Part 1: What is an Employer Brand?
In a constantly changing and evolving environment, where employees and companies face many challenges, how can a company implement winning qualities to ensure its permanence in the market? Human resources certainly comprise one of the determining factors for a company. The development of a stable, competent workforce committed to its mission is a critical challenge for a company’s success. Unfortunately, this cannot be found just anywhere! Many companies would love to unlock the secret to attracting and keeping talented and engaged employees!
In fact, the secret is less and less of a secret: the reputation of the employer, the employer brand, is the key.
What is the employer brand?
It is the company’s personality, the reputation and image it projects to its clients. The employer brand is also the organizational culture and values that the employees identify with. In a manner of speaking, it’s the DNA of the company! It also comes from the benefits offered to its employees—economic, social, functional, and psychological.
Why is it important?
What is the impact of a strong employer brand for a company? Among other things, it creates strong workforce attraction and retention, which lead to significant savings in labour turnover costs. That alone is a strong positive, but not the only one: real and undeniable effects on staff motivation, workplace atmosphere, and employee productivity have been noted. In recent years, studies1 have all concluded the same thing: companies with a well-developed employer brand report a greater sense of belonging and more commitment among their staff, and therefore a higher organizational efficiency, even before including a deeper pool of qualified labour for recruitment! Aren’t all these winning conditions for a company?
How can you work on your employer brand?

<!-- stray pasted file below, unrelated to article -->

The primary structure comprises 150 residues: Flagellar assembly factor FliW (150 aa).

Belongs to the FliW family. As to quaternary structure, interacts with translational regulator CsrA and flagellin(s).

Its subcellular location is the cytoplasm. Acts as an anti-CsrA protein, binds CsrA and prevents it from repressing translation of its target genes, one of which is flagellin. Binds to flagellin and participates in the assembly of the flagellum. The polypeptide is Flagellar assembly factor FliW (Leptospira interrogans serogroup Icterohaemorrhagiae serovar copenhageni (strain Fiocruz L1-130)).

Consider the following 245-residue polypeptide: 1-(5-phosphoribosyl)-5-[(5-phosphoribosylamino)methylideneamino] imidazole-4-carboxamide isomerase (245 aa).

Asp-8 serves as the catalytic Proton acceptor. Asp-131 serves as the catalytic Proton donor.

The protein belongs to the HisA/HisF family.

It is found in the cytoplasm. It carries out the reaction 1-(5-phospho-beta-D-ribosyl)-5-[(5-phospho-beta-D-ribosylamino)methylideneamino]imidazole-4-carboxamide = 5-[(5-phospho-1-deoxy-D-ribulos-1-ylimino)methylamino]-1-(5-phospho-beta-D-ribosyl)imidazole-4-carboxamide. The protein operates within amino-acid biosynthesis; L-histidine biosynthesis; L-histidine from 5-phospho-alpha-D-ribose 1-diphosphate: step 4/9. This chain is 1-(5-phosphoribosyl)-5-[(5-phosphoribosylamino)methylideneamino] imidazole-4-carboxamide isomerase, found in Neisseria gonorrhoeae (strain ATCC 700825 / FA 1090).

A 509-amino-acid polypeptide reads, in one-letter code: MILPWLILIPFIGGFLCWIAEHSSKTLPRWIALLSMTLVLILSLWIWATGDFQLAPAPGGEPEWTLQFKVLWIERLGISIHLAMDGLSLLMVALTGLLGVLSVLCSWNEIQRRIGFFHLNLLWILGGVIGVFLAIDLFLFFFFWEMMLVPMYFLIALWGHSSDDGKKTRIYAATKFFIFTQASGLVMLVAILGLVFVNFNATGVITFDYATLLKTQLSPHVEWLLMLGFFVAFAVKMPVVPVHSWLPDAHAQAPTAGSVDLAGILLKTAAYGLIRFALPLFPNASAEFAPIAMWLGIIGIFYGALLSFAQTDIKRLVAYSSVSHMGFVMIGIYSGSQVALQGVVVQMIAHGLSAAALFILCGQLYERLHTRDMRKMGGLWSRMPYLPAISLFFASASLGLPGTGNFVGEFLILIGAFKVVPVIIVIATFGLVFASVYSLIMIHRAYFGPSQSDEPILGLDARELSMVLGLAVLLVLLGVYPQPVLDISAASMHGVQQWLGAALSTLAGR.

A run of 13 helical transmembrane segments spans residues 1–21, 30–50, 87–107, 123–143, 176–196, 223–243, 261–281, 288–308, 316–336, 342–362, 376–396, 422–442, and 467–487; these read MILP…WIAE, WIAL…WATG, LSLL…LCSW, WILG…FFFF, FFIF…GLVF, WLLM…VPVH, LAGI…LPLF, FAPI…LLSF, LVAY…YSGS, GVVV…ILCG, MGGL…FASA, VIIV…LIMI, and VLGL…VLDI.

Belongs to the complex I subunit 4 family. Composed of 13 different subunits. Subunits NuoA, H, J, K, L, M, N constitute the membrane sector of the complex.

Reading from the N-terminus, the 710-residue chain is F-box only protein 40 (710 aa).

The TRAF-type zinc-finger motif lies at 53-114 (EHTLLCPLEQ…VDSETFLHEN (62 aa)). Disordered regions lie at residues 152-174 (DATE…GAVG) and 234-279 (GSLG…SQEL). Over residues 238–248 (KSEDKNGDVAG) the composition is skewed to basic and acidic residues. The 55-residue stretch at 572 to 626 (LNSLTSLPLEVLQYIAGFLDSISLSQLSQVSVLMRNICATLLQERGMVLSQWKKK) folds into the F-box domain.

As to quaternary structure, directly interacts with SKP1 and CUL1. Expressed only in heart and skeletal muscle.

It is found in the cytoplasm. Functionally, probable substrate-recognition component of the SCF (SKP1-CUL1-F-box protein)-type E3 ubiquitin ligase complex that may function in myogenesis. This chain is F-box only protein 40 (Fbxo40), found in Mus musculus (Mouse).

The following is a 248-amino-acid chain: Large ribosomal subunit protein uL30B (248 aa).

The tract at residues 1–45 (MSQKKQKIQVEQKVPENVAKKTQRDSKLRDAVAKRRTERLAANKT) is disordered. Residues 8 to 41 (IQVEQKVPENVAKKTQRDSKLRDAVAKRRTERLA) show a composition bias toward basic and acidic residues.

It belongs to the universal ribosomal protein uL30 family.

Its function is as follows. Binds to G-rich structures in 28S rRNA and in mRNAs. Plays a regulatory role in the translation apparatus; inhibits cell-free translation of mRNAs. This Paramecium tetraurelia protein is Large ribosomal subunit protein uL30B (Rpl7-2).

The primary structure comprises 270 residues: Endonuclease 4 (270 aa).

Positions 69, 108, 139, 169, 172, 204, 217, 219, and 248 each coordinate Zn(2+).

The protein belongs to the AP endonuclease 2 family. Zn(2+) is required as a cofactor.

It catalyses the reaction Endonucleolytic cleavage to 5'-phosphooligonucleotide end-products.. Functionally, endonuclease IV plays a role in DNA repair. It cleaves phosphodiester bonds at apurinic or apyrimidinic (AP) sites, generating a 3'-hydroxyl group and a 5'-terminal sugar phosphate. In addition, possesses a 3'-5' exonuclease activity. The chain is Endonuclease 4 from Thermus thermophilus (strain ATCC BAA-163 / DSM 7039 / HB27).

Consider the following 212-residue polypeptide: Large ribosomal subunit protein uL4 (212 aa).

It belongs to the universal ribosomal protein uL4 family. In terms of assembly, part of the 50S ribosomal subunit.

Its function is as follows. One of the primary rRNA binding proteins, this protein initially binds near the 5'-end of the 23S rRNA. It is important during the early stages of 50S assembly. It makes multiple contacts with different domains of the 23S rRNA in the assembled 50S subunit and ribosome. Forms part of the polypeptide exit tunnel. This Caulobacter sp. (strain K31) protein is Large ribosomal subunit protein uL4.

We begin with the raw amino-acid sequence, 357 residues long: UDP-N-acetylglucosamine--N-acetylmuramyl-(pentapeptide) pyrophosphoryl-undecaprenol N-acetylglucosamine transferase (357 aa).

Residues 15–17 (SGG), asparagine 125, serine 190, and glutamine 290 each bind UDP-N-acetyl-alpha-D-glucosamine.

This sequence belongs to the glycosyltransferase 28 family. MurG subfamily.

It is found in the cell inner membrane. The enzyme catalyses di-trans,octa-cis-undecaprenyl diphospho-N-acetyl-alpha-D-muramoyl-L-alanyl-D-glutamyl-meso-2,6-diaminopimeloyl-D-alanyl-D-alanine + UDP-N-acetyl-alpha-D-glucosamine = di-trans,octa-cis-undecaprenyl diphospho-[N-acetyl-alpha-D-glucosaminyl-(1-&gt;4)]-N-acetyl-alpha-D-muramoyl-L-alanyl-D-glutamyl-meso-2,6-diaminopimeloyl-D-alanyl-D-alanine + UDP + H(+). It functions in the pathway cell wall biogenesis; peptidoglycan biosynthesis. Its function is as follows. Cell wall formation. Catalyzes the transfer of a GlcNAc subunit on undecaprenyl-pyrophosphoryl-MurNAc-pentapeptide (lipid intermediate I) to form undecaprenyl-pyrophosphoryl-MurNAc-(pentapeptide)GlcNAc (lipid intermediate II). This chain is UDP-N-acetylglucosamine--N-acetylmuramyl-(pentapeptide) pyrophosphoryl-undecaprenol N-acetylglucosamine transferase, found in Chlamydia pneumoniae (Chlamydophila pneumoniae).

Once one recognizes that a strong employer brand is key to the sustainability and durability of the organization, how does one develop it? In fact, there is no ideal recipe or strategy that could apply to all companies; organizational structures and environments are too different from one company to another. However, one aspect that makes all the difference, regardless of the size of the organization is: “(…) it must be imperative for companies to foster those value dimensions that attract potential employees: social value, which encompasses the social image of a company, including a respectful environment; friendly relationships among co-workers; and a ‘people-first’ attitude, which attracts employees even more than the good reputation of products or company.”2 Obviously, an organization must also invest in the promotion of a good reputation. But most of all, it is the values promoted within the company that will make the difference.
Once convinced that this is the determining element, how do we, as managers, start developing a solid employer brand? Begin by identifying the current company culture. How? For example, make good use of an organizational values test. While this test can be used in a number of contexts (e.g. company mergers, organizational development, benchmarking), it is designed to identify convergences between the employees’ values and those of the organization. This first step demonstrates where current employees stand in relation to the company as a whole by identifying the organizational values of each employee and of the company itself. This will better equip the company to position itself, and even define its personality, in view of its organizational culture if it is not already deeply anchored in its employees. This is an excellent starting point for any company that wants to stand out in the market and it provides an effective solution for a number of challenges concerning your human resources.
Manager, Client Accounts
1. 2013 study of Best Employers (Asia-Pacific, Canada, Central and Eastern Europe, Latin America, Canada, and the Middle East) and 2014 Aon Hewitt research on employee engagement.
2. Bodderas, Mareike et al., (2011), “The influence of the employer brand on employee attitudes”, Journal of Services Marketing, Vol.25 No.7, pp. 497-508.